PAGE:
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Cruise Diva Goes Ashore in the Caribbean
Sights to see & things to do

Puerto Rico

No other Caribbean port can top San Juan for historic sights and imposing fortresses. In its early colonial days, Spanish Puerto Rico defended its strategic position not only from the navies of Great Britain, Holland, and France, but from hundreds of pirates who preyed on weak Caribbean islanders. 

Most cruise ships dock in the heart of Old San Juan. Coming ashore, passengers who pick up maps and information from the tourist kiosks can easily set off on foot for a walking tour and end up right across the street to relax and gamble in the Sheraton Old San Juan Hotel & Casino. 

A second pier where cruise ships sometimes dock is located just across from Old San Juan, near the Isla Grande Airport. Too far to walk to the Old city, passengers find taxis available and some cruise lines provide a shuttle service for their guests.


Striking out on your own in Old San Juan, you’ll find a number of sights easily reachable from the pier either on foot or by trolley. For the less adventurous, taxis are available. Driving a rental car can be a hassle in the narrow congested streets and parking is almost non-existent.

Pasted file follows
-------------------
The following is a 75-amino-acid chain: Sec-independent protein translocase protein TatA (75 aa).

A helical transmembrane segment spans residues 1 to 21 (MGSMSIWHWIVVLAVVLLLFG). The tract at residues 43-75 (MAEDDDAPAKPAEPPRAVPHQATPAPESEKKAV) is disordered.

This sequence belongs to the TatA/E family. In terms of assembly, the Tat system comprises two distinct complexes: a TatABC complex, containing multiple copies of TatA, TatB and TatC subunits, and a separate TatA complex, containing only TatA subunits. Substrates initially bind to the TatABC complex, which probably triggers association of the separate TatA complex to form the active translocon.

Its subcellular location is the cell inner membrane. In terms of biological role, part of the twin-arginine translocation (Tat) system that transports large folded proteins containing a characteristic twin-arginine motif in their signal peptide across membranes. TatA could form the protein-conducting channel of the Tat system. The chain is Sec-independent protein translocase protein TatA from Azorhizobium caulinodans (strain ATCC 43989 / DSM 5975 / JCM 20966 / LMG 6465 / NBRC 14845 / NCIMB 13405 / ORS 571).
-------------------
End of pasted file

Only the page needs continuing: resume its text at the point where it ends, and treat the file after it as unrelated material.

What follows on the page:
Stroll through the picturesque streets in the western seven square blocks of the city and you’ll find many of San Juan’s primary historic attractions. Streets are well marked and laid out in a grid for the most part—stop to consult your map and you’re likely to be offered assistance in finding your way around by a local resident. Some of the highlights of a walking tour are the City Walls, San Juan Gate, La Forteleza and Mansion Ejecutiva, “El Morro” fortress, La Casa Blanca, El Convento, Catedral de San Juan, Fort San Cristóbal, and a number of plazas containing important statuary and surrounded by imposing buildings that now house museums and government offices.

Two of the most popular organized shore excursions are those to El Yunque rain forest and the Bacardi Rum Factory (where the tour ends with the sampling of rum drinks).


Citizens of the United States don’t pay duty on items purchased in Puerto Rico that are brought back to the U.S. and prices are often lower than St. Thomas. The major shopping areas are found in Old San Juan on the streets of Calle San Francisco and Calle del Cristo. Some of the best buys are local handicrafts, needlework, ceramics, and straw items. The premier outlet for these is Puerto Rican Arts & Crafts on Calle Forteleza. In addition, you’ll find famous-name outlets offering their goods at substantial savings.


All island beaches are open to the public but there may be a charge for use of the facilities. Condado and Isla Verde beaches are some of the most popular and it’s no surprise that you’ll find some of Puerto Rico’s finest resorts nearby.

Fodor's Caribbean Ports of Call 2013
is all you need to plan your days ashore, PLUS a cruise primer section and cruise line profiles by Cruise Diva, Linda Coffman

Back to Caribbean Ports of Call

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